Business Planning and Operations
Foundation of free enterprise education and entrepreneurship, presented experientially through a variety of forms and media, and through collaboration with on-and off-campus organizations/businesses. Study includes application of skills acquired in the management curriculum to develop, innovate, and implement an assortment of projects and programs with attention to future viability. Course work includes documenting the impact of projects, whether in dollars, educational achievement, or business health. 3 Credits (3 Lecture) Prerequisite(s): MGT115. Fall Only.
In-depth analysis of entrepreneurship, including an assessment of opportunities available and various business plans. Course work includes development of a realistic business plan for a new business establishment, expansion of existing operations, or purchase of an existing business or franchise; the plan must include the structure and components necessary to apply for funding from financial institutions. 3 Credits (3 Lecture) Prerequisite(s): MGT249.
Principles of Production and Inventory Management
Introduction to the principles, techniques, and systems of production and inventory management. Focus on statistical methods for forecasting, quality and process control, economic models for the interplay of marketing, manufacturing and suppliers in supply-chain management and management science models for understanding the effectiveness of total quality management and business process reengineering. 3 Credits (3 Lecture) Prerequisite(s): MGT105 and MTH160 or MGT115 and MTH160. As needed.
Quantitative Methods for Business
Study designed to provide a sound conceptual understanding of the role that quantitative methods play in the decision-making process. Emphasis on the many quantitative methods that have been deployed over the years, how they work, and how they can be applied and interpreted by the decision maker. Course work is applications-oriented and appropriate for the non-mathematician. Computer simulations and projects along with traditional learning processes are used. 3 Credits (3 Lecture) Prerequisite(s): MGT115 and MTH160.
Analysis of the interaction between organizational operations and economics. Along with evaluating traditional economics topics, discussion incorporates economics into the common areas of management such as motivation, organization, decision making, resource allocation, and business strategy. Stresses the dual role of management and economics in the areas of quality, technology, global competition, efficiency and the flexibility of organizations. 3 Credits (3 Lecture) Prerequisite(s): ECO112.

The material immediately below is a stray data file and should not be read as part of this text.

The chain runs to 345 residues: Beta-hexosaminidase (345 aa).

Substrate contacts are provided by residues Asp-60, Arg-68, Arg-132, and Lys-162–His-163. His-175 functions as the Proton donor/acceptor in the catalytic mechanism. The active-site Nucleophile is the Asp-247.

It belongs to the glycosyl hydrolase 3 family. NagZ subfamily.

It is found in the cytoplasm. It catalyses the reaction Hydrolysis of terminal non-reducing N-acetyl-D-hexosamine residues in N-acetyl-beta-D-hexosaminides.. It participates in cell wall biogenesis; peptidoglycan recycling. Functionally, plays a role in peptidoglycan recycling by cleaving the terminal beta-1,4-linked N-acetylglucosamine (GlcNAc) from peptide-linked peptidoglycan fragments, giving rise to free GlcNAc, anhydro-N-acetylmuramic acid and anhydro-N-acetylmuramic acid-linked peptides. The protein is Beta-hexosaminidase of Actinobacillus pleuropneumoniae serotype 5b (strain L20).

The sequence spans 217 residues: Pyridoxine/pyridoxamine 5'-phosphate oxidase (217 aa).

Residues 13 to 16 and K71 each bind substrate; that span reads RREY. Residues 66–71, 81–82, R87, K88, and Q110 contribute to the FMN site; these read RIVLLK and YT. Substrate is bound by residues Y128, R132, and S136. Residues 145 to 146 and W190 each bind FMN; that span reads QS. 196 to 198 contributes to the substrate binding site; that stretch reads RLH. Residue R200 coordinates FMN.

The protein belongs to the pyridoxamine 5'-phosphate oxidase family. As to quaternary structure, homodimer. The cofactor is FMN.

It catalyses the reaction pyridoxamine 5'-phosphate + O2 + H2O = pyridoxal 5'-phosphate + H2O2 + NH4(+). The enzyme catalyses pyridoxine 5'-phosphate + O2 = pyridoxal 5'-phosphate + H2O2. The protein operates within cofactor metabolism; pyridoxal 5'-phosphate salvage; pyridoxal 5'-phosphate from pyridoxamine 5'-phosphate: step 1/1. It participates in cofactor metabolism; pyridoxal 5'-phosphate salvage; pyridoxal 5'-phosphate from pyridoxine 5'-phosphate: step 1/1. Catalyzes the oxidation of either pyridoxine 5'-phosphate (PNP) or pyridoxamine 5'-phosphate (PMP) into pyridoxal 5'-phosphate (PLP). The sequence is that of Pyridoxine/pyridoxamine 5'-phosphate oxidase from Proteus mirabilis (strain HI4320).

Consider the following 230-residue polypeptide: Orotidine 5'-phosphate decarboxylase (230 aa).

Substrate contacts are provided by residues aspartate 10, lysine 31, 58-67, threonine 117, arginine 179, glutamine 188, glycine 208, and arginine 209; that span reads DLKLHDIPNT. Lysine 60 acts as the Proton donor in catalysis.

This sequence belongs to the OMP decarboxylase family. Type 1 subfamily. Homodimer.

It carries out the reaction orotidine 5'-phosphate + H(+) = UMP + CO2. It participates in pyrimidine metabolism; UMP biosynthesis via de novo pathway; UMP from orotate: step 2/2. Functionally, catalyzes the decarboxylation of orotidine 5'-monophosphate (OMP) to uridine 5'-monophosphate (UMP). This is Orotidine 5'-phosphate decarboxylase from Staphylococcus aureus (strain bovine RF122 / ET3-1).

Organizational Theory and Design
Introduction to the study of organizations from a macro perspective (the organization itself as a unit of analysis) as opposed to the micro perspective (study of the individual in the workplace) offered in organizational behavior. Organizations shape and impact significantly the lives of not just their owners, managers and employees, but of a myriad of other stakeholders. Topics include an historical perspective on organizational theory; the concept of organizational design as impacted by organizational strategy and processes; and rational, natural and open system design elements such as size, life cycle, control and organizational culture. Additional topics include organization development activities relating to innovation and change; management of dynamic processes such as conflict, power, organizational learning and understanding of current trends. Readings, classroom and group interaction and case analyses provide an appreciation of the organizational entity itself and its impact, especially upon the working environment. 3 Credits (3 Lecture) Prerequisite(s): MGT115. As needed.
Management of Organizational Behavior
Theories and practices related to the development of personal and managerial skills that help facilitate productive interaction within an organizational setting. Emphasis on issues that may arise from organizational culture and the challenges of workforce diversity. The learning process converges on the integrative nature of business functions from the perspectives of the individual, group, team, and organization. 3 Credits (3 Lecture) Prerequisite(s): MGT115 and MGT315 or CIT246 and MGT115. (Cultural Diversity, Writing Enriched)
Business Policy and Strategy
Capstone course required of all Business Administration and Technology Management students during their final year of study. Study provides a comprehensive analysis of all areas of business activity pertaining to business policy and strategy. Includes synthesis of prior knowledge of business functions and activities as well as an interdisciplinary team approach to creating, implementing, evaluating, and changing strategies of organization with various sizes and structures. 3 Credits (3 Lecture) Prerequisite(s): FIN350 and MGT410.